Monet is proving to be a magnet for the Baltimore Museum of Art.
Sometime soon, perhaps as early as this week, the BMA will sell the 111,001st ticket to its current exhibit of 32 works by the French Impressionist master, thereby assuring that the museum will break its eight-year-old attendance record for a single show.
More than 100,000 tickets have been sold to the exhibit, which is on loan from the Boston Museum of Fine Arts and is about one-third of the way into its three-month run. Another 50,000 tickets, each timed for a specific time of entry, must be sold out of about 100,000 remaining time slots to cover the show's costs, according to museum director Arnold L. Lehman.
He expressed confidence in reaching that goal, saying ticket sales were going "fabulously."
"Just try to get in [Saturday] or [Thursday] night," he added.
In addition, Mr. Lehman said sales of Monet memorabilia at the museum's gift shop are "two to three times" what officials had anticipated.
But while business is booming at the BMA, outside merchants who were counting on the exhibit to boost their sales say Monet has proven so far to be a mixed bag. Restaurants and hotels near the museum report a noticeable increase in traffic that they say is particularly welcome in the current economy. But downtown hotels, which have been using the exhibit as a linchpin for weekend getaway packages for out-of-town visitors, say its has not been the lure they hoped it would be and cite the recession as the reason.
Frazier's restaurant, an institution on 33rd Street in Hampden for half a century, began advertising its proximity to the BMA when the Monet exhibit opened and has seen its business increase by 15 percent, "which in this recessionary time is wonderful," said owner Barbara Greenspun.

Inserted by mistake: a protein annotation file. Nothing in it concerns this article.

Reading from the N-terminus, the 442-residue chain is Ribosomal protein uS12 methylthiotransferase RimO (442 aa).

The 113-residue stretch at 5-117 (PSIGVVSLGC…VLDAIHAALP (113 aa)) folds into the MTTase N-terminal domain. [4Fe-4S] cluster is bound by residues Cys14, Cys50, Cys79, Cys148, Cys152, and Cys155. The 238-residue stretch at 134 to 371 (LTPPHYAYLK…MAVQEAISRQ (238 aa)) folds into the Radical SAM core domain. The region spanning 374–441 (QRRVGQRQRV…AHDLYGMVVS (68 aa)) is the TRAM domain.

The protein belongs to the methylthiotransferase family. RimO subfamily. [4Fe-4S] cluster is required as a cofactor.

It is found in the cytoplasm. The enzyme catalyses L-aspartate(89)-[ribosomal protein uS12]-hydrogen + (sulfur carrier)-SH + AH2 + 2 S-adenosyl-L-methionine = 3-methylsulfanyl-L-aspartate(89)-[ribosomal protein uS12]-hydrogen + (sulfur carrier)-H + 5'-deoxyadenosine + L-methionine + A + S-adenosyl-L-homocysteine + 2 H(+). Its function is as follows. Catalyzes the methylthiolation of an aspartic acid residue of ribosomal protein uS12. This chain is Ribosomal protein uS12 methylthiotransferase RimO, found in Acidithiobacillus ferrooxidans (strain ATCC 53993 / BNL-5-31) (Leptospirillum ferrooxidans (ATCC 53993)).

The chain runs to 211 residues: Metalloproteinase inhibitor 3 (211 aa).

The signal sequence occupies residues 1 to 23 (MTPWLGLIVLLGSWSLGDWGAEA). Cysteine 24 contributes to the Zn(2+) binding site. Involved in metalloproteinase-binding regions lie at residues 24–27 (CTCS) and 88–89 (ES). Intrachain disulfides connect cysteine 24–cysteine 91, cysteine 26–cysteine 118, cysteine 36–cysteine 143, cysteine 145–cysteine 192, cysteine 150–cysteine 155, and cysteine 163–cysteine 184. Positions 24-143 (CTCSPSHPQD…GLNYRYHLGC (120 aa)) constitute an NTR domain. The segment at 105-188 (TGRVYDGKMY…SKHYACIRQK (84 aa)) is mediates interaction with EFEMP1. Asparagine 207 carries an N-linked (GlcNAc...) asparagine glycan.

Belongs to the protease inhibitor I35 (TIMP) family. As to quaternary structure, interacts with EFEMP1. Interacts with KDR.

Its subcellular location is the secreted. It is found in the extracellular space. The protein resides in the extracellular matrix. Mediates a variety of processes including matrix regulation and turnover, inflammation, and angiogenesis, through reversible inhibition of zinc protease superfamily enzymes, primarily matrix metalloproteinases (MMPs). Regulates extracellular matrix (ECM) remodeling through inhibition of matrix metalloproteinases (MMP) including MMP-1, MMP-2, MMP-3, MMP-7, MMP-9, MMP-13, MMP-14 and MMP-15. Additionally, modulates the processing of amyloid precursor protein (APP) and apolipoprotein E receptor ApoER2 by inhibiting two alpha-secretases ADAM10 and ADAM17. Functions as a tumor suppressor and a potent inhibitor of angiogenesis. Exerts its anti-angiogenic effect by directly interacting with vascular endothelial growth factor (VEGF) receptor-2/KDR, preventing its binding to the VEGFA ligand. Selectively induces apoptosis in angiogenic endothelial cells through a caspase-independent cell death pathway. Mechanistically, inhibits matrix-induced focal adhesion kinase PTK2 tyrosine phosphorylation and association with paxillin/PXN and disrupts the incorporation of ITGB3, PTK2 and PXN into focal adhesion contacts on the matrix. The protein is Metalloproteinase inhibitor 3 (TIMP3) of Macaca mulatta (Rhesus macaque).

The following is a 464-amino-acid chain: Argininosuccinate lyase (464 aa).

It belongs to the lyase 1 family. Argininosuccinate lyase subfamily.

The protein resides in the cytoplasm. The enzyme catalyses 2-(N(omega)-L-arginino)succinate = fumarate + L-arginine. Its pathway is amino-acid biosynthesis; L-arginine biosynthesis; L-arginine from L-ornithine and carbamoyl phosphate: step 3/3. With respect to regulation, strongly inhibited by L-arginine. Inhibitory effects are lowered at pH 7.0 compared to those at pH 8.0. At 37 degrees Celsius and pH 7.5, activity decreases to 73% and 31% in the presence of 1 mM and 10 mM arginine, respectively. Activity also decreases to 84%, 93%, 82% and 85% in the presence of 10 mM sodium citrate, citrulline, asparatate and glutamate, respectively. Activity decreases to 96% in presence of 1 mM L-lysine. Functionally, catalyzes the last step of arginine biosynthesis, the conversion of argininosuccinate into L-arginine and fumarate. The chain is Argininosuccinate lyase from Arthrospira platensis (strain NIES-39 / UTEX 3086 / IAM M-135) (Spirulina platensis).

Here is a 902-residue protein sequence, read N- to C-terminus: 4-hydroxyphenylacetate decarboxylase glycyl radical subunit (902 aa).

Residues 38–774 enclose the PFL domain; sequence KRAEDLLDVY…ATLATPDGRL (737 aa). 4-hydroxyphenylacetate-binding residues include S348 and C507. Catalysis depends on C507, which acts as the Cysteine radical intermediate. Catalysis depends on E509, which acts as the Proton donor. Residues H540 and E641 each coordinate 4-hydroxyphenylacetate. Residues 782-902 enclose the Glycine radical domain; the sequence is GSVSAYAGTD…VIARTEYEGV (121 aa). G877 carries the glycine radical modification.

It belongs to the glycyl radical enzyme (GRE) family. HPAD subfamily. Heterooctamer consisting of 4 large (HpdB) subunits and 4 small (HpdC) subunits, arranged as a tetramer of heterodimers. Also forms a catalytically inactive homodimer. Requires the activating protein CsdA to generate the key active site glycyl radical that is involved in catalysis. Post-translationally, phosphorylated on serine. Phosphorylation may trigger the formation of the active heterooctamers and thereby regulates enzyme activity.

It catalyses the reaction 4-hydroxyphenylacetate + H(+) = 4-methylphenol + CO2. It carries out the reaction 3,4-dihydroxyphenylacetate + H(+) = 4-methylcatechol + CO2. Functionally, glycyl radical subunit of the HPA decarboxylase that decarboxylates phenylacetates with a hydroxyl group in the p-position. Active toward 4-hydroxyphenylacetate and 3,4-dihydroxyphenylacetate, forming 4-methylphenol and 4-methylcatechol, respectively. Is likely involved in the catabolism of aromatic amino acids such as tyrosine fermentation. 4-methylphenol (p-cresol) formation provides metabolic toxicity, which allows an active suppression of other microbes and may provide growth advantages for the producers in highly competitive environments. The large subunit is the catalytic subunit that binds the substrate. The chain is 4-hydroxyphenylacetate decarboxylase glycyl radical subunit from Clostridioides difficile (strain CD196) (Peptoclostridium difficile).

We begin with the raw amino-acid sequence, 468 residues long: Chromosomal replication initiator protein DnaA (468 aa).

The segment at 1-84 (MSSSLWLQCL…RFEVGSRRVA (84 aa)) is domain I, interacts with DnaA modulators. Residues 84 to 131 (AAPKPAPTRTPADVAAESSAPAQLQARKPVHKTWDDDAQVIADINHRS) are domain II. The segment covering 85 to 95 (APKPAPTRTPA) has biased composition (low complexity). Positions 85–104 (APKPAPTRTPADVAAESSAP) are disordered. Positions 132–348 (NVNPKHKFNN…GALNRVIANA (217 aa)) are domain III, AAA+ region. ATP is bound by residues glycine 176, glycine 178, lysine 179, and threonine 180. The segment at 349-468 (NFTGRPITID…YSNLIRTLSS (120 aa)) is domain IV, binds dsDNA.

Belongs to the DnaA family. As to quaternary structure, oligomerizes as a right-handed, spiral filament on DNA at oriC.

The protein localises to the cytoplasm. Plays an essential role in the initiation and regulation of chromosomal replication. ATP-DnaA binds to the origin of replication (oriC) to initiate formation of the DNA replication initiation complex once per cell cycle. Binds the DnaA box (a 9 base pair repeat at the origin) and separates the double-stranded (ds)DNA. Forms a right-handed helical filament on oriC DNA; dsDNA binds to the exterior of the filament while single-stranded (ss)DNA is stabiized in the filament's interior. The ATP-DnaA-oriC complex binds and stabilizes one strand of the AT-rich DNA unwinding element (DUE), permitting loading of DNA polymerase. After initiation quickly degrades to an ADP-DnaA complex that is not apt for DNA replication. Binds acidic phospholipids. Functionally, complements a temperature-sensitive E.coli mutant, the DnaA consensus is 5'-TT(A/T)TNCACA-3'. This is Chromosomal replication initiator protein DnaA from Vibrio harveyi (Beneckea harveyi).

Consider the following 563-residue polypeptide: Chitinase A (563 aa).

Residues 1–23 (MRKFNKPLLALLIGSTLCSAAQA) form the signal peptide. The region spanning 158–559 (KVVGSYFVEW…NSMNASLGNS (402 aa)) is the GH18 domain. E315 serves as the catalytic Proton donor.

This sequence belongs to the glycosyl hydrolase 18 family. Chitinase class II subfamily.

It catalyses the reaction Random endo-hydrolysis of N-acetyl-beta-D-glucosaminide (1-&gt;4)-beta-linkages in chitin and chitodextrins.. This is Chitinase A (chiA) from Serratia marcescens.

Similarly, at the Homewood Deli on St. Paul Street -- within walking distance of the BMA -- receipts have increased by up to 40 percent on weekends, said manager Anil Dogra. "A good exhibition might bring an increase of 15 percent," he said. "This is exceptional."
And at the nearby Inn at the Colonnade on University Parkway, 3 percent to 6 percent of the hotel's 125 rooms have been taken by on weekends by guests going to the Monet exhibit, said general manager James Lynn.
But a special promotion at the downtown Hyatt Regency, offering a pair of tickets to the show with overnight accommodations, has been "a disappointment," according to reservations agent Bill Paul. He said the hotel bought 50 tickets for each weekend the show is open but on some weekends has sold as few as one-fifth of them. "We're not really benefiting. It's kind of a sore subject around here," he said. "The way the economy is going could be affecting [the promotion]."
A similar promotion at the Harbor Court Hotel has drawn a "steady but not overwhelming" response, said sales manager Monika Schieferstein. "We think the economy is holding a lot of people back from staying overnight," she said.
In contrast, a deal designed for area residents that offers lunch at Brighton's Restaurant, two Monet tickets and limousine transportation to the BMA has been an "extraordinary" success, she said.
Local cab companies, whose drivers were invited to a pre-opening promotion, say there has been some increase in fares to and from the museum. Mark Joseph, president of Yellow Cab, says his company has noticed a "fair amount" of midday
business to and from downtown to the museum from workers visiting the exhibit on their lunch hour.
But ridership on a special MTA shuttle bus from a Memorial Stadium parking lot to the museum has been slow, said MTA spokeswoman Cathy Bowers. Through the first 17 days of the exhibit, the service, which runs every half hour, has only been averaging 123 passengers per day, she said.
Meanwhile, Monet ticket sales have already surpassed BMA attendance for "Dr. Seuss From Then to Now," which attracted 95,000 visitors in 1988, and are poised to break the record 111,000 tickets sold to the 1983 "Faberge: The Forbes Magazine Collection" show of jewelry and ornaments.
Tickets -- at up to $6.50 a piece -- are almost completely sold out for weekends, with Thursday evenings also selling fast, followed by weekday mornings and then weekday afternoons.
And the museum shop has sold 13,500 posters; 5,000 calendars and 5,000 boxes of note cards, far outstripping projections. Museum director Lehman said he did not take into account the fact that the show was coinciding with a "holiday period."
"People are not just buying items as mementoes of the show, they're buying as holiday gifts as well," he said.